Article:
Teach Kids to Buckle Up
By Meghan Khaitan, MyBuckleMate.com
Since we’re headed into the busy summer travel season with our families, it’s a good time to be reminded of the importance of road safety. According to a study by Safe Kids Worldwide car crashes are a leading cause of death for children in the US, yet 1 in 4 parents confess they fail to properly restrain their kids while driving. According to the study, 33% of the kids who died in a car crash were unrestrained, that number is staggering when those deaths could have been preventable. As adults we abide by the “Click it, or Ticket” laws, why then don’t we adhere to the “buckle up, every time, on every ride” for our kids? The study’s findings are astounding:
1 in 3 affluent parents with a household income of $100,000 or greater believe it is acceptable to leave their children unrestrained for short distances. This poses great danger to kids since 60% of accidents involving kids occur 10 minutes or less from home.
Nearly 23% of parents between 18 and 29 are ok letting their kids travel unrestrained when traveling overnight. Yet traveling unrestrained at night makes them more vulnerable to be injured in a crash.
Parents with graduate degrees are twice as likely to let kids go unrestrained because they are in a hurry. When drivers are preoccupied by schedules or rushing to get to their destination on time they are less likely to be fully attentive while driving, putting them at risk for an accident.
Parent’s attitudes on buckling up send powerful messages to kids. Parents need to draw a hard line when it comes to buckling up just like they would for any other dangerous activity like playing with fire or jumping off bridges. As our streets and highways become more congested with traffic it is vital we require kids to be buckled up in age appropriate safety seats when traveling.
Parents should be sure to lead by example, meaning mom and dad must buckle in every time. Remember parents are role models and kids will model their behavior according to what they see, not just what they hear. Reinforce the idea that buckling is a family commitment by adding in a fun little activity every time the family gets in the car such as taking turns saying “1,2,3 click” and on 3 everyone clicks. It will quickly become a tradition!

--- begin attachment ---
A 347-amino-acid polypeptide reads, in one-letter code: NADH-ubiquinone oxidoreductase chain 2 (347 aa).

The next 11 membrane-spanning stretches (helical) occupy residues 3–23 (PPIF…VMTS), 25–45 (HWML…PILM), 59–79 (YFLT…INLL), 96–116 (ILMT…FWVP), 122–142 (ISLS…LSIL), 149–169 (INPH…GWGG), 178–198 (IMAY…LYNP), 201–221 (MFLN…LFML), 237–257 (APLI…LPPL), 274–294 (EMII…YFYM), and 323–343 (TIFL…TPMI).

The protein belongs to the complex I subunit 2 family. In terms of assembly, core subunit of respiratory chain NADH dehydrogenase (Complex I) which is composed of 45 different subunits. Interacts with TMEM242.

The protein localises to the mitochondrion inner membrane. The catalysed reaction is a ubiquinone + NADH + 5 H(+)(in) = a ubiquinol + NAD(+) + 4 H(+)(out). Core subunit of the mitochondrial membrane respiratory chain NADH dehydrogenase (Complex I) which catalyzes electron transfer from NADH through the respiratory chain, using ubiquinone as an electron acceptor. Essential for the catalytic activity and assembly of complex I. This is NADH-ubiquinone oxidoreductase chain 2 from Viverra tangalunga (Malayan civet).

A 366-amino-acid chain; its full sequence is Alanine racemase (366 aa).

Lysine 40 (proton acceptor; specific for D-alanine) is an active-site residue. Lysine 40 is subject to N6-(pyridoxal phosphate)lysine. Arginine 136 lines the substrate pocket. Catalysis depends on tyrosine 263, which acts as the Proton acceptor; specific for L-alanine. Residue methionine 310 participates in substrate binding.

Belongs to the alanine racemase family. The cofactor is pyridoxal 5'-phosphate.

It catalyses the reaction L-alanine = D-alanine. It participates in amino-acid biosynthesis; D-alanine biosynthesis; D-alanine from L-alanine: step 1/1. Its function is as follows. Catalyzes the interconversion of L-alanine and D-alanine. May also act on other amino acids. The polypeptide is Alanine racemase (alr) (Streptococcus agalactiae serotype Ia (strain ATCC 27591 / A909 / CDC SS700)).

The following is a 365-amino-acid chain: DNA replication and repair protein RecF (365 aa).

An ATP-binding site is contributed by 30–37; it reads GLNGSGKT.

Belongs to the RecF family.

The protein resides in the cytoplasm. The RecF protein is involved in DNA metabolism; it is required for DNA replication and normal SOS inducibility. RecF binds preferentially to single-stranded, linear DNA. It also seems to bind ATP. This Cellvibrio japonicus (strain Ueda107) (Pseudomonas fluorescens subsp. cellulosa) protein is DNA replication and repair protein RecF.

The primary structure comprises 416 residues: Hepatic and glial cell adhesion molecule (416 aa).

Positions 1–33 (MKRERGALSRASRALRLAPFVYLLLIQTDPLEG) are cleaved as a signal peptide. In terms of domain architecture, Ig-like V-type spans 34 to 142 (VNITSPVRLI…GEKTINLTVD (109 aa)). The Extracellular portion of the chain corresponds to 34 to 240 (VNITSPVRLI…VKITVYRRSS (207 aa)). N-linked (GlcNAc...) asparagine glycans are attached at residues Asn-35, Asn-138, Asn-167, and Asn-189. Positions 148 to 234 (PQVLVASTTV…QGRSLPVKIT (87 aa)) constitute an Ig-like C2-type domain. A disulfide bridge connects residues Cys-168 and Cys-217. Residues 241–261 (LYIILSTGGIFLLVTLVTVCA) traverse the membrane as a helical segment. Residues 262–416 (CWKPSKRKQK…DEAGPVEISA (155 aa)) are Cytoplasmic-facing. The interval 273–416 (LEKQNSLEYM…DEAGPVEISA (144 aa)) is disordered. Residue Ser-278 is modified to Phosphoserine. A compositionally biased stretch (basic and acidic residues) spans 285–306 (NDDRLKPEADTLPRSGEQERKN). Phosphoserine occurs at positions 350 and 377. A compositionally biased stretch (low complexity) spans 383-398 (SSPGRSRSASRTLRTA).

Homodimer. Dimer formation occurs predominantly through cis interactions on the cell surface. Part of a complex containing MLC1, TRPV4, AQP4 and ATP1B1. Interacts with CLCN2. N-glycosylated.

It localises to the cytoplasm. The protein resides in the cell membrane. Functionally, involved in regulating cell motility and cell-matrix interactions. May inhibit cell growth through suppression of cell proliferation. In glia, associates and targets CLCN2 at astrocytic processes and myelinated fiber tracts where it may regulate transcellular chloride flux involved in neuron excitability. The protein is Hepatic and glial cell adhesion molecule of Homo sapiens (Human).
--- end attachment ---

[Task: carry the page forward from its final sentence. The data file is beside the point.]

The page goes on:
Teach Kids to Buckle Up
Buckling up starts with the trip home from the hospital and there are no exceptions from that point forward. Kids learn and will accept that sitting buckled up in a car seat is a way of life. From the time kids are 2 – 3 years old, they can be taught to buckle themselves into their car seat. Parents should check the buckles to insure they are secure. You might want to consider offering a small treat or reward when kids are initially trying to learn to buckle themselves in.
Once kids grow into a booster seat, strapping into the adult safety belt can be challenging. Investing in a buckle stabilizer such as MyBuckleMate that props up buckles and prevents them from flopping around or getting caught between the seats can make latching seat belts easier in the back seat. Encourage kids to have a contest to see who can buckle up the quickest. Put a quarter in a jar at home each time they buckle up without making a fuss and at the end of the month let them spend their “safety money” on a favorite treat.
Kids are normally between 8 and 12 before standard seat belts fit them correctly. At this age, they may start to balk at sitting in a child restraint, assure them it is to protect them from injury in an accident. Conduct a standard seatbelt test to determine if they are ready to give up their booster seat.
- Their knees should bend a little at the edge of the seat when their back and bottom are snug against the back of the seat.
- The lap strap should fit across their thighs and the shoulder belt should fit across their shoulder and chest.
- Kids are VIPs so they should ride in the backseat until they are 13
Creating an attitude of safety first will protect everyone in the family. As kids grow into teenagers and start to drive, we as parents want them to be safe. Buckling up is the best way to protect them in a crash. Adopting a rule that the car doesn’t move out of the drive way until everyone is buckled in will insure full family participation. Ready? Set. Click!